I met my friend, Rich, yesterday for lunch. It was his 59th birthday and we had to celebrate that achievement. My 59th was in January, so I am the senior member of the Almost Three Score Old Farts Club. We get together frequently to solve the world’s problems and lament the passing of the good old days.
But really when were those so-called good old days. Certainly not the 60’s when we came of age and lost our societal innocence with the deaths of JFK, RFK, and Martin Luther King Jr., and were haunted for more than half the decade by the specter of Vietnam. The 70’s can’t possibly qualify as good--Nixon, disco, plaid bellbottoms, and polyester leisure suits serve to erase the “good” from those old days. In the 80’s we were too wrapped up in raising our kids and making a living to even think about anything else that might have been going on. The 90’s are still too close in the rear view mirror to be considered “old.” So that only leaves the 50’s as the decade to qaulify as the “good old days.”
So in looking back to that time, I’ve been trying to get a handle on what the feeling was back then. Our cultural ideals were Ward and June Cleaver and Ozzie and Harriet personifying the epitome of family values. Of course, women were still second class citizens and only meant to be housewives. Working women inspired behind the back whispers about their misplaced priorities. “Keep ‘em barefoot and pregnant” was the prevailing attitude to keep them in line. Which makes me wonder--what ever happened to the housedress and apron that was her accepted costume of the day?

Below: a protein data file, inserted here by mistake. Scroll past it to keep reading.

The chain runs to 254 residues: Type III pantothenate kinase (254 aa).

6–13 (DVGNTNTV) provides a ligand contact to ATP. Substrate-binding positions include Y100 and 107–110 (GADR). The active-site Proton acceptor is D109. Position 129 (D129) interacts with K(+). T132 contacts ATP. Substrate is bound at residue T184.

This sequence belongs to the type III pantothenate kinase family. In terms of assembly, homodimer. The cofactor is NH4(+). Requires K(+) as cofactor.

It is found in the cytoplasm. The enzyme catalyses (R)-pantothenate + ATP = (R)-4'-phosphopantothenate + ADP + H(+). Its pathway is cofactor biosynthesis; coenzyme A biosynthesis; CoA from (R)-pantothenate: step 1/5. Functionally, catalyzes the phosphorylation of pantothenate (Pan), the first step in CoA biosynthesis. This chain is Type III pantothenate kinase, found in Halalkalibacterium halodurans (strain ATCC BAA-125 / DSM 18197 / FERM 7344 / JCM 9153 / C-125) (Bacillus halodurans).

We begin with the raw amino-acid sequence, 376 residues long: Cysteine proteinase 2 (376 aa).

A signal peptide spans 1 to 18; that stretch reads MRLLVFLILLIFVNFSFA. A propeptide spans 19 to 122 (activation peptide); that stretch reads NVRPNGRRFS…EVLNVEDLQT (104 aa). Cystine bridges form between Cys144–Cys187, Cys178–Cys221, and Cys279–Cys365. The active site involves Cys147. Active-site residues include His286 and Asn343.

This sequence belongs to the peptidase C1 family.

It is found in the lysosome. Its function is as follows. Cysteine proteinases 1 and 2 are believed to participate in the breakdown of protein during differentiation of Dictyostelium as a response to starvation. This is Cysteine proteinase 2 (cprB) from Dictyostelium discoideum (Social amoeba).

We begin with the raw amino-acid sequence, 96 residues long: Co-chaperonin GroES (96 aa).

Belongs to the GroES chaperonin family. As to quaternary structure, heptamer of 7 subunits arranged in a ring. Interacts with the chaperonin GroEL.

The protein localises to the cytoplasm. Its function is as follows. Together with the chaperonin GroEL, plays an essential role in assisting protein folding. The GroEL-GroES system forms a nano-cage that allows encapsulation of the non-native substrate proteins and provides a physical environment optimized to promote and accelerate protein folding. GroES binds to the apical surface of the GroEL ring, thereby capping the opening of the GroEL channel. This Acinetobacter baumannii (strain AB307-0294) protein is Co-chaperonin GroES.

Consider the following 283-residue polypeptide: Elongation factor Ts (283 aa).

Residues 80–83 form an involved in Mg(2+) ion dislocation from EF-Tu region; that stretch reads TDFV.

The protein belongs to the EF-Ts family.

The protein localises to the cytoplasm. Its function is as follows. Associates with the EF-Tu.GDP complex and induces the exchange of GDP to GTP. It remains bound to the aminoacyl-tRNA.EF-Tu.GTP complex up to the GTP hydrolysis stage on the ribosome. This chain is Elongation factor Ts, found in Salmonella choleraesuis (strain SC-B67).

“I like Ike” was the predominant political mantra when we weren’t bogged down with McCarthyism and peering behind every bush and under every rock, looking for signs of those despicable commies. Your neighbor’s basement bomb shelter reinforced the dread of nuclear destruction. The bomb drills we had in grade school, when we were taught to assume a fetal position under our desks (yeah, that’ll work), certainly inspired confidence in our survivabilty.
Of course, the birth of Rock ‘n Roll was thought to be the certain downfall of our nation’s youth. Elvis was the Anti-Christ leading us into hell one hip swivel at a time.
Hair styles for men were either crewcut, flattop, or a brylcreemed pompadour with that cute ducktail twitching at the collar; none a particularly flattering look.
Scruffy, poem spewing beatniks laid the foundation for the next decade’s hippies.
And those cars--sheet metal behemoths that sported enormous fins and back seats spacious enough to get even the best girl in trouible. Gas was cheap, though, so driving that girl to the favored make-out spot didn’t put much of a dent in the old allowance.
So ok, were they really the good old days? Or do we always seem to look back through the rose colored prism of age? We like to think that everything was better back then, whenever back then is for us, and that today the world is going to hell in a handbasket carried by the messenger of dissipation and doom. Realistically, though, today is no worse than yesterday, nor a whole lot better. It just is what it is and we have to live with what we have at hand. Those among us who are in the prime of their lives will undoubtedly someday look back on 2007 as being the best of all worlds. For them it will seem so if they use that same rose colored prism.
But looking back is a futile exercize just as looking forward is wishful one. Today is the day you have. Today is the day to cherish. Live each day without the regretful note of nostalgia or the presumption of a future, and every day will become one of those good old days. Then, when you get to being a member of the Almost Three Score Old Farts Club, maybe you’ll have fewer of the world’s problems to solve.